In most cases, after 2-3 weeks, the wax will have softened sufficiently to encourage the wax to come out without further intervention.

Should I use cotton buds in my ears?

Never use cotton buds in your ears! This pushes the wax further into the ear making it worse. It can also cause ear infections and damage the ear drum.

Ear Syringing

Ear syringing is only usually considered if the above recommendations have proved to be unsuccessful. Ear wax needs to be softened as above for 2-3 weeks before attempting to syringe. Although the risks are low, there is a small chance (thought to be around 1 in 1000) of complications occurring with ear syringing- such as a perforated ear drum, middle ear infection, external canal infection or causing ringing in the ear (tinnitus).

If your ears are regularly becoming blocked with wax, after clearing the blockage we will usually suggest you use olive oil drops as above around once per week to keep the wax soft and encourage the natural process of wax expulsion.

Bulb syringes – What is a bulb syringe and where can I get one?

A bulb syringe is a small bulb shaped rubber object that will fill with water and allow the user to squirt the water gently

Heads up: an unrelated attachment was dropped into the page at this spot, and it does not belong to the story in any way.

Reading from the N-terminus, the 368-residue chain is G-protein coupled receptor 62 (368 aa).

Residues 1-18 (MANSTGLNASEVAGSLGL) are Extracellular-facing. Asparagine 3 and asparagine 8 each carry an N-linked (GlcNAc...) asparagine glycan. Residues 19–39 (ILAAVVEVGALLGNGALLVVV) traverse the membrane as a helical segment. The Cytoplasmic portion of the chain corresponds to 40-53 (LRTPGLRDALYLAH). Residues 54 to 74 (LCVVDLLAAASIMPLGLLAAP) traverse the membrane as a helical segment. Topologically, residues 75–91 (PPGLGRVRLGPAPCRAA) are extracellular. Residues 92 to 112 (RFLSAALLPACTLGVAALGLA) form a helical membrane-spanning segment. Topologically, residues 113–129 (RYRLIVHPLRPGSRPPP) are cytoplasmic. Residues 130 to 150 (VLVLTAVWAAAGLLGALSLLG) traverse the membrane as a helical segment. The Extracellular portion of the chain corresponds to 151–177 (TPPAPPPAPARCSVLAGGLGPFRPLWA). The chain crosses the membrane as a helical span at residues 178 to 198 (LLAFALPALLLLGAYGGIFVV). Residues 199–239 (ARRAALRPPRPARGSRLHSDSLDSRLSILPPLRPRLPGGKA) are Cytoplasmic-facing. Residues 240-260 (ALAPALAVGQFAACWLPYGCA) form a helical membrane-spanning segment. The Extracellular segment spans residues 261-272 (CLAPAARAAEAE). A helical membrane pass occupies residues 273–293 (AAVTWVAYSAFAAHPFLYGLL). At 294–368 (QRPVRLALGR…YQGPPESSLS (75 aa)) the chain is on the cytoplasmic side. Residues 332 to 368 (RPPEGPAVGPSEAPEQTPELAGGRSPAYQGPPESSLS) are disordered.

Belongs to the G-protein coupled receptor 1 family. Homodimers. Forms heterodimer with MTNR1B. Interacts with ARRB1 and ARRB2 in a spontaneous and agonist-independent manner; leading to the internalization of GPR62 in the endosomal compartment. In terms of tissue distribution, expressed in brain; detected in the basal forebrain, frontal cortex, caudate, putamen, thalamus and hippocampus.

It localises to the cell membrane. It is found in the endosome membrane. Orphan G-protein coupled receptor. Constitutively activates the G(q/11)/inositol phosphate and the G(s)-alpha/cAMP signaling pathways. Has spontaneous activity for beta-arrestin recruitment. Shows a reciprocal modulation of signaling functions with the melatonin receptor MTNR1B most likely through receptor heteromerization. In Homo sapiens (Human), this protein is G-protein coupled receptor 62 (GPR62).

Alternatively, there are now over-the-counter kits available from pharmacies. These contain a wax softener which you use for 3-4 days and a small bulb syringe to enable you to remove the wax from your ear canals yourself. One such kit is called Otex Express Combi Pack. We do advise you use this type of preparation to soften wax before having your ears syringed as longer term use can cause irritation and soreness to your ears. You may also see syringe kits specifically designed for ears (that direct the water to the sides of the ear rather than towards the drum).

An ear bulb syringe should be used when one or both ears are blocked with wax. This is called wax impaction. The ears are usually self-cleaning as the skin cells of the ear drum and ear canal are constantly migrating outwards and most people do not need to interfere with their ears at all. Some people make more wax, or their ears do not clean the wax as effectively as others. In these cases wax can build up inside the ear sometimes causing a blockage sensation and

A study on the use of the bulb syringe showed that half of patients who use it are successfully treated.

Is it safe and what are the risks of using a bulb syringe?

The use of the bulb syringe is commonly used in the USA or Europe. Two studies have shown the bulb syringe to be a safe treatment. The risks of using the bulb syringe include ear infection, failure to remove the wax and eardrum perforation. These risks are low.

What if my ears are still blocked after using the bulb syringe?

The procedure can be repeated but if it fails you may need to try ear syringing. If this fails you may be referred for microsuction.

What are the benefits of the bulb syringe?

The main benefit of the bulb syringe is that you can use it yourself, it is cheap to buy and can be re-used.